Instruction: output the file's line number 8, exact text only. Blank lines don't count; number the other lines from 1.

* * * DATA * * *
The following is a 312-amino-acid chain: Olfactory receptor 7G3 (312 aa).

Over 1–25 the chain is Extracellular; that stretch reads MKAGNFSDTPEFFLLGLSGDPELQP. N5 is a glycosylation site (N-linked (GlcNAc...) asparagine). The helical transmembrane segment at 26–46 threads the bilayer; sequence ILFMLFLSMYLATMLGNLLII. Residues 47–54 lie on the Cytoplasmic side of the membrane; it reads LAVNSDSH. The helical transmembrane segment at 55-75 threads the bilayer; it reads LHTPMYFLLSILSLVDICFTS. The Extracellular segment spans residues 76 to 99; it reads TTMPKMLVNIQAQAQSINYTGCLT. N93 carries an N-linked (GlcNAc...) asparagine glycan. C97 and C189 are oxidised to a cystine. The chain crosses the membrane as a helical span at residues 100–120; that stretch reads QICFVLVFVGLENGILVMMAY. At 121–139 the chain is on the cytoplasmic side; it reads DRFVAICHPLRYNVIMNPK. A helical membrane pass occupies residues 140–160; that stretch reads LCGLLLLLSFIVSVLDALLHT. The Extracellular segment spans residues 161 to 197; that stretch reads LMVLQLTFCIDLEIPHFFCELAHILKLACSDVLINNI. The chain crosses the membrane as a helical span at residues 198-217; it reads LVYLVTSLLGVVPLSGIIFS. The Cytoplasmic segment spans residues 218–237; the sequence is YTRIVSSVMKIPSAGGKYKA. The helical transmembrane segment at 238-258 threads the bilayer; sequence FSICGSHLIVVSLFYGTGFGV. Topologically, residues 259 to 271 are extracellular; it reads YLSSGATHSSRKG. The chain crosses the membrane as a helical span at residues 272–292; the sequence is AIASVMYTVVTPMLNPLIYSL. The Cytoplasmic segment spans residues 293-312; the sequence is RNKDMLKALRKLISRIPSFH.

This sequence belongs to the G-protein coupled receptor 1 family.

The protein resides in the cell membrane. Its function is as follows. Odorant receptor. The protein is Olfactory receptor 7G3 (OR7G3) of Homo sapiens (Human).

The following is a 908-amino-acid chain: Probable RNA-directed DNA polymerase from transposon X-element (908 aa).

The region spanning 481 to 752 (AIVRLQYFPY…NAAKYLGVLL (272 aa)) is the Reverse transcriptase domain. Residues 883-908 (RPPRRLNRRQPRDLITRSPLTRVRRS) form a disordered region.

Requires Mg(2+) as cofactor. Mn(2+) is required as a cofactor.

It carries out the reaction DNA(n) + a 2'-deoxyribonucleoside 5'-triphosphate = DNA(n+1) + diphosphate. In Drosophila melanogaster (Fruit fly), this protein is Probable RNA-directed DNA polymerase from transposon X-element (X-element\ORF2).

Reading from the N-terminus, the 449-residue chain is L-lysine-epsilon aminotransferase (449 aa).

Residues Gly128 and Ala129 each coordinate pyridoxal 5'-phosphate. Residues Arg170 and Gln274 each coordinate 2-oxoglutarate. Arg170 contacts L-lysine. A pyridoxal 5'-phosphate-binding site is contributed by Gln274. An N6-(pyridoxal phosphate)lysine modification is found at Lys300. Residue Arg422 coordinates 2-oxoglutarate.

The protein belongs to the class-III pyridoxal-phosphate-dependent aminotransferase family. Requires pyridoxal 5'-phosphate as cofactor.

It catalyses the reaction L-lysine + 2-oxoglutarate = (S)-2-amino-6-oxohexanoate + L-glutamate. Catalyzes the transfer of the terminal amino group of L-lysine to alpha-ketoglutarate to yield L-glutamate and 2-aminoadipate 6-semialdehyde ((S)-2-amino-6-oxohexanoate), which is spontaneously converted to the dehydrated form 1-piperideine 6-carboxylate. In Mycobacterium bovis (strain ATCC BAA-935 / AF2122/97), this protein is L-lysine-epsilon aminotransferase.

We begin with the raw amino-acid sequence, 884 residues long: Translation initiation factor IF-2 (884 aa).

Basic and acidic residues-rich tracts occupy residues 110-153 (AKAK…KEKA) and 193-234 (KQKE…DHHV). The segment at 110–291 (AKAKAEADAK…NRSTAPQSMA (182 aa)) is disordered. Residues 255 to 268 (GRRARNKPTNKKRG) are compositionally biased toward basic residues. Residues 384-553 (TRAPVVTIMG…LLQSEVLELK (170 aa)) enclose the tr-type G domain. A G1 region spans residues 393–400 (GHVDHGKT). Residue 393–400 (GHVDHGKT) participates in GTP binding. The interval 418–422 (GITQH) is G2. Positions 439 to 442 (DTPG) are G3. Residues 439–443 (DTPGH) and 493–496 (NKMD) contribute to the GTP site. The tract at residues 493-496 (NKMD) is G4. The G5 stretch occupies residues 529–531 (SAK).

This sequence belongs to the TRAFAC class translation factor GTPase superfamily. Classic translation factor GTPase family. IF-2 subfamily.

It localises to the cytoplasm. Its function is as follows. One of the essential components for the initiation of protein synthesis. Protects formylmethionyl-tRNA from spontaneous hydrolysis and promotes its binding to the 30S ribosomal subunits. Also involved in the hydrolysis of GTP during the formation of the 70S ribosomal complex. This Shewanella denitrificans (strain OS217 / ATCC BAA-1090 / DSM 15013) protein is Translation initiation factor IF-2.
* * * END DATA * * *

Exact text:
It carries out the reaction DNA(n) + a 2'-deoxyribonucleoside 5'-triphosphate = DNA(n+1) + diphosphate. In Drosophila melanogaster (Fruit fly), this protein is Probable RNA-directed DNA polymerase from transposon X-element (X-element\ORF2).